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Wing Tip: San Jose's Feathers play the Mediterrean Feb. 22.

Tickle Me Feathers

Ladies and Gentlemen, a new kind of mafia is coming to town. The four-chicks-rocking-out-full-tilt kind. They are the Feathers, and though they may not carry violin cases or bust up kneecaps just for kicks (I've seen them break a drumstick or two, though), have no illusions about these four girls from San Jose--they will rock your world. They've got quite the local following over yonder hill, and at the coaxing of some loyal fans living in SC, they've decided to test the waters (so to speak--I make funny, hehe). The Feathers have been called "a thinking woman's L7," which goes a long way in explaining why I never got L7, not being much of a thinking woman myself. But where L7 gets lost in a wall of distorted sound, the Feathers keep their tunes stripped down and feisty like the bad girls should. They may not be as bad as the other band on the bill this evening--The Highway Murderers--who (lucky for us) reportedly only murder highways ... hence the name. Both bands are playing at the Mediterranean on Feb 22 , so come on out and make God Feather, Feather Tuscadero, Tardan Feather and Feather Faucet feel welcome, and then be sure to stick around for a dose of the bloodthirsty sonic doom of the Highway Murderers.

Zorn to Pieces

Having virtually no experience with this genre of music, and feeling exactly like a fish out of water would if it were having an out-of-body experience being me attempting to write this review, I will now attempt to express what I heard at New Music Works' concert of music by avant-garde composer John Zorn. Well, most of it; I missed William Winant's solo percussion performance of Gris Gris, but the rest was so certifiably strange, I'm still reeling in the line. I have no choice but to close my eyes and dive right into Shibboleth, which comes back to mind as a series of disparate sounds and images: muted instruments; strings softly plucked; seeds falling on the floor; a deck of cards, dealt and shuffled; heavy, thumping drums looming over pregnant silence ... but what does it all mean? That I should have paid more attention in music class? Well, yes, and possibly that I have a shorter attention span than even the cartoonish compositions of Zorn require. Then they bust out with Rugby and suddenly I know exactly what's going on, because if there's one thing I know something about, it's when dudes are rocking out. It was an improvisational "game piece" with a prompter in the middle pointing excitedly and flashing cue cards at the musicians. They played distorted guitar and violin, computer-powered blasts of weirdness and got down and dirty with a theremin. The piece was startling and invigorating, as if a church choir suddenly broke into "Come On Feel the Noise" in the middle of service. Too bad it wasn't the kicker at the end of the show, because the energy provoked an excited response from the audience, considerably more than the last piece, Duras (as in Marguerite), could have, as it was decidedly pensive and subdued, and more intricate than space allows me to explain.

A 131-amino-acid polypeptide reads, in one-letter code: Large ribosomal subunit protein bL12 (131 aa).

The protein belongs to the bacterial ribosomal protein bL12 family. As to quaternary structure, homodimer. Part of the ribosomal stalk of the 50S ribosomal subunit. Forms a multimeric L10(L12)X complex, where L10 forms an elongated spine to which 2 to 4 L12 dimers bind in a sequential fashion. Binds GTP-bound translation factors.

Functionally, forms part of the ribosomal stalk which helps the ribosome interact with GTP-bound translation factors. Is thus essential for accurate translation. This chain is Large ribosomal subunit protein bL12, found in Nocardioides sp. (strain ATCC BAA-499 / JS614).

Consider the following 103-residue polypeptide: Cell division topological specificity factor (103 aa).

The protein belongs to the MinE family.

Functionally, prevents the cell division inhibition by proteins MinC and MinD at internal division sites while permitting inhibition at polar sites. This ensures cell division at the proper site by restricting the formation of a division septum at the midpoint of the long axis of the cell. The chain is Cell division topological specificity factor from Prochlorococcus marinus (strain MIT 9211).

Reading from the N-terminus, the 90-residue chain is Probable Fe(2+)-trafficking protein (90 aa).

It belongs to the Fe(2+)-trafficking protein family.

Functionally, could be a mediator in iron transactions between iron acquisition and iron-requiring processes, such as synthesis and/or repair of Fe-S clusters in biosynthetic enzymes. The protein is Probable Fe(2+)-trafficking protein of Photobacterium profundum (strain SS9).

Mike Connor

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From the February 19-26, 2003 issue of Metro Santa Cruz.

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